Spanish troops stationed in Iraq, like the rest of the forces within the coalition fighting ISIS, now face a new danger: drone attacks. In response, the Spanish Ministry of Defense has set up an urgent plan to install an electronic shield at the Gran Capitán military base in Bismayah, which is under Spanish command and where some 450 soldiers and members of Spain’s Civil Guard are stationed, along with US, British and Portuguese personnel that have helped train 6,000 Iraqi troops.
A workshop containing wing fragments, military and radio parts and other equipment needed to make drones was discovered during the coalition’s ongoing assault to retake the city of Mosul.
ISIS originally used these unmanned aircraft, which can be bought for around $1,000 or constructed by hand, for monitoring Iraqi army positions, but with minor modifications, they have been fitted with explosive devices such as 40-millimeter grenades. There have been a number of attacks using them since last fall, although they have had relatively little impact. ISIS recently posted a video of a drone dropping a grenade on a group of Iraqi soldiers who were narrowly able to escape the explosion.
There is now the fear that ISIS will use armed drones for attacks in Europe
ISIS lacks any air power, but its drones are difficult to detect and intercept, and if used en masse, could pose a serious threat to coalition troops.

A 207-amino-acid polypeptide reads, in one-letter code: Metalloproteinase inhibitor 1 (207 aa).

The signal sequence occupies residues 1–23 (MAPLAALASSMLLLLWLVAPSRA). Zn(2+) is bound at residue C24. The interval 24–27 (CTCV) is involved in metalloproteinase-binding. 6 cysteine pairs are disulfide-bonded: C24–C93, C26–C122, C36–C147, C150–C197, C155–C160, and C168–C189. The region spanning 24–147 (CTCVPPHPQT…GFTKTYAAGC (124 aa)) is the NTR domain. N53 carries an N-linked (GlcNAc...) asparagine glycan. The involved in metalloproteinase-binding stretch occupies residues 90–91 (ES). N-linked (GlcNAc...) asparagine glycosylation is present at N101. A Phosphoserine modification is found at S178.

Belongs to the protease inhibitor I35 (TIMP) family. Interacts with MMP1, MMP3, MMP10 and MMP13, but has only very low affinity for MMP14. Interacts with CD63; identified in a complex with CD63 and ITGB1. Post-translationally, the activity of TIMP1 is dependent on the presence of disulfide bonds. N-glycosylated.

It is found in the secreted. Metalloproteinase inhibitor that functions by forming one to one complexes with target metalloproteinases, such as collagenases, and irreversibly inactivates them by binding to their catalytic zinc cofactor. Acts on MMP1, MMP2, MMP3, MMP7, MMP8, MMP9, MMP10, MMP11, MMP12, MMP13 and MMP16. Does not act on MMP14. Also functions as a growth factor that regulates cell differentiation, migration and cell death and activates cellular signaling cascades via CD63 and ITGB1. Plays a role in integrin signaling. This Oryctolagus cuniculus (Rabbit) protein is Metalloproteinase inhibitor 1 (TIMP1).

Spain’s Defense Ministry intends to try to neutralize drones that might threaten the Bismayah base by installing a radar system – of which there are several US or Israeli versions – that detects the arrival of drones several kilometers away and that then interferes with the radio signal controlling it, even if the device is using a GPS flight program. At the same time, defense on the base will be beefed up with reinforced control towers, concrete blast walls almost four meters high and air-raid shelters.
The idea is to take advantage of extension work to Bismayah, which is to be tripled in size to cover some 90,000 square meters so as to accommodate the further 125 soldiers and members of the Civil Guard that are to be deployed at Gran Capitán, some 60 kilometers south of Baghdad.
Drones that have fallen or been brought down without releasing their grenades pose a threat as de-facto mines, and troops have been told not to approach them. Coalition forces say that as yet ISIS has not used the drones to disperse chemical weapons in Iraq, although it has used them in Syria against the Russian-backed forces of the Assad regime.
Analysts say that the danger now is that ISIS will soon be able to make use of the experience it has acquired in Iraq and Syria to launch drone attacks in Europe.
English version by Nick Lyne.